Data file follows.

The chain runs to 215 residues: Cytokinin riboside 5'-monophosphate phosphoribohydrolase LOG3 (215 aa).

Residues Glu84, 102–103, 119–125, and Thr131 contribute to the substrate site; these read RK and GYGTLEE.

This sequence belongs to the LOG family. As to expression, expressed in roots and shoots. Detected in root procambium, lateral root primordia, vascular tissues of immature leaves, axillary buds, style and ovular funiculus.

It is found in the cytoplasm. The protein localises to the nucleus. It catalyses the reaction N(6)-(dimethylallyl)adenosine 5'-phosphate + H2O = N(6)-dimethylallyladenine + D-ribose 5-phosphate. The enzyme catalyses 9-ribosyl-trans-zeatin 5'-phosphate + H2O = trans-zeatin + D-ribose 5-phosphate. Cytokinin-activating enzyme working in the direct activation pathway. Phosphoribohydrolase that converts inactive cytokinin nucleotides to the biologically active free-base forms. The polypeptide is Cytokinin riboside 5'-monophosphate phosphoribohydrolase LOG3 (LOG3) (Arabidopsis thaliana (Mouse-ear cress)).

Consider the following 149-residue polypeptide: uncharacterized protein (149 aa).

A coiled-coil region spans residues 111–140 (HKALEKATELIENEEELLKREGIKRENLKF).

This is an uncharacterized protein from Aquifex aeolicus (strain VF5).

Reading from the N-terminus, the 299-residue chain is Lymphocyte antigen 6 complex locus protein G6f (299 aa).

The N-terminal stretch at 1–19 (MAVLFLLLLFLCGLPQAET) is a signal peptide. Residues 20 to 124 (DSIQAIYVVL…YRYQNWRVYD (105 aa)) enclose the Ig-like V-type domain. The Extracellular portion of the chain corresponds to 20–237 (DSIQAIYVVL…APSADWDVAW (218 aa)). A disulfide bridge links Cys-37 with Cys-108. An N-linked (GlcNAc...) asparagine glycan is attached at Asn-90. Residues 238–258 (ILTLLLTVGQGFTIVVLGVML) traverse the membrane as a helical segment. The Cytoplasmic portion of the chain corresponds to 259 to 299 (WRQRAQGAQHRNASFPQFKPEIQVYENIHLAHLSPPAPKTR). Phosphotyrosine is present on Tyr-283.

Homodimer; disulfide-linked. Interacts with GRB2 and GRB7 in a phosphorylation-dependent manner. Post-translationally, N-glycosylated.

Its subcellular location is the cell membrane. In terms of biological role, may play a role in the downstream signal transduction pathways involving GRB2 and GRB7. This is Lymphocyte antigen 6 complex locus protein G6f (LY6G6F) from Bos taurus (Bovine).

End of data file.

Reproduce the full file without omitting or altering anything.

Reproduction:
The chain runs to 215 residues: Cytokinin riboside 5'-monophosphate phosphoribohydrolase LOG3 (215 aa).

Residues Glu84, 102–103, 119–125, and Thr131 contribute to the substrate site; these read RK and GYGTLEE.

This sequence belongs to the LOG family. As to expression, expressed in roots and shoots. Detected in root procambium, lateral root primordia, vascular tissues of immature leaves, axillary buds, style and ovular funiculus.

It is found in the cytoplasm. The protein localises to the nucleus. It catalyses the reaction N(6)-(dimethylallyl)adenosine 5'-phosphate + H2O = N(6)-dimethylallyladenine + D-ribose 5-phosphate. The enzyme catalyses 9-ribosyl-trans-zeatin 5'-phosphate + H2O = trans-zeatin + D-ribose 5-phosphate. Cytokinin-activating enzyme working in the direct activation pathway. Phosphoribohydrolase that converts inactive cytokinin nucleotides to the biologically active free-base forms. The polypeptide is Cytokinin riboside 5'-monophosphate phosphoribohydrolase LOG3 (LOG3) (Arabidopsis thaliana (Mouse-ear cress)).

Consider the following 149-residue polypeptide: uncharacterized protein (149 aa).

A coiled-coil region spans residues 111–140 (HKALEKATELIENEEELLKREGIKRENLKF).

This is an uncharacterized protein from Aquifex aeolicus (strain VF5).

Reading from the N-terminus, the 299-residue chain is Lymphocyte antigen 6 complex locus protein G6f (299 aa).

The N-terminal stretch at 1–19 (MAVLFLLLLFLCGLPQAET) is a signal peptide. Residues 20 to 124 (DSIQAIYVVL…YRYQNWRVYD (105 aa)) enclose the Ig-like V-type domain. The Extracellular portion of the chain corresponds to 20–237 (DSIQAIYVVL…APSADWDVAW (218 aa)). A disulfide bridge links Cys-37 with Cys-108. An N-linked (GlcNAc...) asparagine glycan is attached at Asn-90. Residues 238–258 (ILTLLLTVGQGFTIVVLGVML) traverse the membrane as a helical segment. The Cytoplasmic portion of the chain corresponds to 259 to 299 (WRQRAQGAQHRNASFPQFKPEIQVYENIHLAHLSPPAPKTR). Phosphotyrosine is present on Tyr-283.

Homodimer; disulfide-linked. Interacts with GRB2 and GRB7 in a phosphorylation-dependent manner. Post-translationally, N-glycosylated.

Its subcellular location is the cell membrane. In terms of biological role, may play a role in the downstream signal transduction pathways involving GRB2 and GRB7. This is Lymphocyte antigen 6 complex locus protein G6f (LY6G6F) from Bos taurus (Bovine).